IFAW Canada: High-Flying Adventures for Rescued Dogs
The following report is coming from Jan Hannah, Project Manager of International Fund for Animal Welfare's "Northern Dogs" initiative, which centers its work on the dogs living in remote impoverished communities of northern Canada.
It happened as it usually does with a phone call or an email. But this time the request was slightly different. Rather than someone from a community serviced by IFAW’s Northern Dogs Project asking for help, the request was from an external source looking to move dogs from a community in northern Ontario. A teacher working in the northern community had contacted the Ontario SPCA in Newmarket to ask for help with a family of dogs that the teachers had been feeding. While the OSPCA was committed to receiving the dogs at this end, they needed help moving the dogs from the north to the south. To do this, they enlisted the help of a dog transport service to sort out the logistics and IFAW for input on removing dogs from a First Nations community.
Moving dogs often begins with someone feeding them in the community and ends with finding them a home… which is often far away. But, in between are a whole host of issues and logistics that need to be taken care of to safely and respectfully remove an animal. Think about it…. at the community end, the dogs are at home and at ease in their environment, whether they are adequately taken care of or not. Most have never been inside a house or a car, and certainly not on an airplane. This doesn’t mean they can’t acclimatize quickly to a different way of life, it just means that it needs to be part of the decision-making process. And again, just because a dog is roaming doesn’t mean the dog doesn’t have an owner -- it’s imperative to have the owner’s permission before thinking about re-homing anyone. This goes for moving a dog from Thailand or Ecuador or China…. or northern Ontario.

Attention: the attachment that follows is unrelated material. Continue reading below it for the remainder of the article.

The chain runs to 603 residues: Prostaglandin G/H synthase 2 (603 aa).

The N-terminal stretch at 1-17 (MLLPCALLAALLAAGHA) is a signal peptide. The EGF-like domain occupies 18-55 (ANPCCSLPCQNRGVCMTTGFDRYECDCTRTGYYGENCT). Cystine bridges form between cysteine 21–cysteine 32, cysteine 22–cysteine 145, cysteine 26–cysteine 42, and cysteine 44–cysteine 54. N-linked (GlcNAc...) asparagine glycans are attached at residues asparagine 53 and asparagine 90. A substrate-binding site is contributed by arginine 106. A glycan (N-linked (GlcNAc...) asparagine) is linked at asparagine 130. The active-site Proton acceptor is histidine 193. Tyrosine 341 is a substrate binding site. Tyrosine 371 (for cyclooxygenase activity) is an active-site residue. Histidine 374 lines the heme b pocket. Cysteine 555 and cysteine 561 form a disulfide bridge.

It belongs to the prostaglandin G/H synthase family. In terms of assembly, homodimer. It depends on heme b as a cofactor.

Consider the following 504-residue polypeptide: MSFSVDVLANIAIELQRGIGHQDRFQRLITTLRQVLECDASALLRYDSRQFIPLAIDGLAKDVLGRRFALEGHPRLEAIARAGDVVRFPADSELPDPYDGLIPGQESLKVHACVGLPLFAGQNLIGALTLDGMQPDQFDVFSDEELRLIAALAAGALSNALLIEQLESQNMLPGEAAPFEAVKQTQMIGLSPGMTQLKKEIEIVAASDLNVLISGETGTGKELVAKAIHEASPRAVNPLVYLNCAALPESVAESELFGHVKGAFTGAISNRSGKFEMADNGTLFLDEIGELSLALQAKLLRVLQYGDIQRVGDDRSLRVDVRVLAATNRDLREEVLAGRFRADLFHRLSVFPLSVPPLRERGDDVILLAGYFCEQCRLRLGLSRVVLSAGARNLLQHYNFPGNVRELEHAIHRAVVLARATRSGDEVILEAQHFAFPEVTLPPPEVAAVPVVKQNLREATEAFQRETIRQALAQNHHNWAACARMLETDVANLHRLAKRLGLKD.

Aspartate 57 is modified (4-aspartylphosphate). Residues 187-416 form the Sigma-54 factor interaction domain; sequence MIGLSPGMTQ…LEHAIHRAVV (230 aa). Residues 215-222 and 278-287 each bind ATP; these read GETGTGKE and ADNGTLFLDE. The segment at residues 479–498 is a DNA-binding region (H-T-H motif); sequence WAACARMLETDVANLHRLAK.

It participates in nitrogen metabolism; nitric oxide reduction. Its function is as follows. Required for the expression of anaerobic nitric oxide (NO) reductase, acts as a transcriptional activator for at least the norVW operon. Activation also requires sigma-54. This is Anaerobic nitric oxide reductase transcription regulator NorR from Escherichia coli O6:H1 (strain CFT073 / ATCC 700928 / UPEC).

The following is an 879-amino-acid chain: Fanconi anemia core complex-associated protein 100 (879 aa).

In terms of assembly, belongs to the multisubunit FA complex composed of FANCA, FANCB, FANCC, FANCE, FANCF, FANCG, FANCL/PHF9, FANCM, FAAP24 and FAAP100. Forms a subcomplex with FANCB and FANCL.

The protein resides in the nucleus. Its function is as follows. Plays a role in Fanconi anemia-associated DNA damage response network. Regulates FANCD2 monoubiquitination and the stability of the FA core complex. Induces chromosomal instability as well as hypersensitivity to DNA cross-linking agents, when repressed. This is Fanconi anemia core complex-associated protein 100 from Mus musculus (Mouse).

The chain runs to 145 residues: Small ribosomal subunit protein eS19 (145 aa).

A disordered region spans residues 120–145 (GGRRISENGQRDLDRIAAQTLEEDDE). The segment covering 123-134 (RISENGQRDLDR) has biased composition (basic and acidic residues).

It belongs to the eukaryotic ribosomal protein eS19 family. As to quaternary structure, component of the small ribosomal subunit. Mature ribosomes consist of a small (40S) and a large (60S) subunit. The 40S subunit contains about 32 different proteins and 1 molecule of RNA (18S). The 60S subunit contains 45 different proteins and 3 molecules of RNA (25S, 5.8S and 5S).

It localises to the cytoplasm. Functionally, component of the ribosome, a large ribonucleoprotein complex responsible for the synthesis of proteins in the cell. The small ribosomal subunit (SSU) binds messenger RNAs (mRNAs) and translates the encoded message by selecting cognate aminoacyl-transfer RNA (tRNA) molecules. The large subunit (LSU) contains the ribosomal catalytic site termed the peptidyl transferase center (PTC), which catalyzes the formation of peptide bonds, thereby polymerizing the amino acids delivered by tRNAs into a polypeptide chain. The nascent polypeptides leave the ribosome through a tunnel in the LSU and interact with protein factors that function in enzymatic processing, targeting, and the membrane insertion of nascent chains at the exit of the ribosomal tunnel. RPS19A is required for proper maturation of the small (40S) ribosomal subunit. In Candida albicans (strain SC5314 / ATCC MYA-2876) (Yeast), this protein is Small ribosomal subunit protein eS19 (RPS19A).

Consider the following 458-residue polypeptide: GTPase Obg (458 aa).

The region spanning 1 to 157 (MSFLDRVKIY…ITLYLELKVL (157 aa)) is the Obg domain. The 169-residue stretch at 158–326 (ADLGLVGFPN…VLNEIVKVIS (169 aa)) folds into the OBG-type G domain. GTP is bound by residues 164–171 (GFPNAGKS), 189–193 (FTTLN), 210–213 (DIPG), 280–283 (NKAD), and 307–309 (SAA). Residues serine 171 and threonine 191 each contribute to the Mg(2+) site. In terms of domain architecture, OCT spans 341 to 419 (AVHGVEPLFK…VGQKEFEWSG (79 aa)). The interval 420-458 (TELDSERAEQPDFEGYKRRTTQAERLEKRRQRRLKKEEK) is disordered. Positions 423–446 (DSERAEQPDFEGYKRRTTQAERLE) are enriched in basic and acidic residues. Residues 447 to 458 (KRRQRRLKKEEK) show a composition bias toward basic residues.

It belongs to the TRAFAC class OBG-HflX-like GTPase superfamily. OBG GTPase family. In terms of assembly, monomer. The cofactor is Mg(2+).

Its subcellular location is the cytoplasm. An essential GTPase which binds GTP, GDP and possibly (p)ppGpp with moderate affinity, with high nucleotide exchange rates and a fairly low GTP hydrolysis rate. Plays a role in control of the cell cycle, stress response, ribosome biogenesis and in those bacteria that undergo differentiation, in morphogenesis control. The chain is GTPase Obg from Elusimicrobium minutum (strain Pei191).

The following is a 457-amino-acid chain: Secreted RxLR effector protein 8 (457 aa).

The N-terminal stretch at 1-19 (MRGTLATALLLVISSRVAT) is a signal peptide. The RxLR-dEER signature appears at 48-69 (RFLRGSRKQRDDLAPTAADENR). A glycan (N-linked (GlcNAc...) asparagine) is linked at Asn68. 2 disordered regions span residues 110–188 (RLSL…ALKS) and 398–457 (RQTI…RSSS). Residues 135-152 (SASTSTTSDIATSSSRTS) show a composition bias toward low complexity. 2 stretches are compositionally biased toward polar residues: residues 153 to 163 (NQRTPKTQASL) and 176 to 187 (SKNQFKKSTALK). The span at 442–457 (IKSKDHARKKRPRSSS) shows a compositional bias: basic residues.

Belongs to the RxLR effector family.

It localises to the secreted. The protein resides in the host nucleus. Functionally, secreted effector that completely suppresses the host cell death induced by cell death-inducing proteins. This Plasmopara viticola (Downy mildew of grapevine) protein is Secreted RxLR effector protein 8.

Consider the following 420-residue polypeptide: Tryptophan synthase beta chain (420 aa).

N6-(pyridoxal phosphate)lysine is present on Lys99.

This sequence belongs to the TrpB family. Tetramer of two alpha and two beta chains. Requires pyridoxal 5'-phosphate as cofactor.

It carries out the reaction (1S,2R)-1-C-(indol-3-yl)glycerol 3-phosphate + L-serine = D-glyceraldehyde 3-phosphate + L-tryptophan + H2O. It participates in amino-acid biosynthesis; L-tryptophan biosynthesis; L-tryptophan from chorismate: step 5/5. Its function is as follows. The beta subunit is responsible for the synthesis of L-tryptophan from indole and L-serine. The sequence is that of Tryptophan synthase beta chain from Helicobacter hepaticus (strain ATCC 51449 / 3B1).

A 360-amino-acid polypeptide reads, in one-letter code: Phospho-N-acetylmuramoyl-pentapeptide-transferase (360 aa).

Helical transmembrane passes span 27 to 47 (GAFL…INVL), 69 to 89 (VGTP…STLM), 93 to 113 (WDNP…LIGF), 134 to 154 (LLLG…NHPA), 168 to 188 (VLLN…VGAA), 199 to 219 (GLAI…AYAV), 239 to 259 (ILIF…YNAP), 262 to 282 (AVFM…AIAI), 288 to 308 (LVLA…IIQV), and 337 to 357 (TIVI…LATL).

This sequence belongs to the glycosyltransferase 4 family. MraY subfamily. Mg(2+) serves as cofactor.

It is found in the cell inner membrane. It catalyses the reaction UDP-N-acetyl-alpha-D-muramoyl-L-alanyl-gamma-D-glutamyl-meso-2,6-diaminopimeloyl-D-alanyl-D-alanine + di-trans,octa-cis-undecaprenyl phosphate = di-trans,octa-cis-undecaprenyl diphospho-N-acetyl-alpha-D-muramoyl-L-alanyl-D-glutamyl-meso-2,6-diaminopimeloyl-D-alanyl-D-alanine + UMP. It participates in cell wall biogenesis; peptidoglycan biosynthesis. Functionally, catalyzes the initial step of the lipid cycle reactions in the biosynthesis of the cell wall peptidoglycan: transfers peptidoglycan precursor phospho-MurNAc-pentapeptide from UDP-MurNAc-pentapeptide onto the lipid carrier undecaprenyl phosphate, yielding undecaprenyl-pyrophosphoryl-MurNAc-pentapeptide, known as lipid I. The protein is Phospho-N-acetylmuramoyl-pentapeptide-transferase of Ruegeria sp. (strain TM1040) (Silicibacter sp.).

The first dog the teachers wanted to help was three-year-old Rosie, the matriarch of this particular dog family. Rosie lived outside the teachers’ houses with her two-year-old pup Teddy, her one-year-old pup Waffles, her 14-week-old pups Bobbi and Little Girl, and Waffles’ four newborn pups – two males and two females who would be almost seven weeks old at the time of transport. The teachers fed the family daily and had begun to let Rosie into their home during the day. Shy Teddy, the male of the group, would often stand behind the other dogs and watch as they entered the house. His adventurous younger ‘sister’ Waffles didn’t share his concern and was outwardly friendly to people and other dogs. Amazingly, Waffles even let Rosie watch over her newborn puppies, and allowed all the other dogs in the doghouse (that the teachers had built for them) at night.
Getting dogs from the north to the south requires work at both ends. In the north, the teacher had moved the pups inside and Waffles was learning to go inside to feed them. She was also getting the older ones used to crates for their travel.
Down south, the core group of dog transport, OSPCA, IFAW and the foster family, were working on logistics. Dog transport was working daily on finding dog-friendly flights, figuring out how many dogs could fly per ticket, finding people to add a dog on their plane ticket, organizing the donation and shipment of crates to the community (crates are not available in the communities), finding foster homes for pups flown out early, locating drivers, looking into dog-friendly hotels, and on and on. Lots and lots of emails, phone calls and people doing their thing on the ground are necessary for the smooth and safe transfer of the animals. It’s amazing who comes out of the woodwork to make a dog move successful!
And successful it was. Waffles and her four pups, as well as Bobbi and Little Girl arrived safely at the OSPCA in Newmarket. Waffles and her pups flew the whole way whereas Bobbi and Little Girl, flew, stayed in foster, and then traveled by car for 16 hours. For the next few weeks, each will be treated by the OSPCA for whatever parasites they have brought with them, and then vaccinated and spayed/neutered before finding their committed forever homes. The next transport, which includes Rosie and Teddy, will occur mid-April and logistics are ongoing. It has been a gratifying partnership, and one that highlights the commitment of a whole range of people (strangers!) who came together to be part of the next step in the lives of Rosie’s family. If you are interested in being part of a story like this, find your local dog transport group, animal rescue, or humane society and start to volunteer. The dogs will thank you!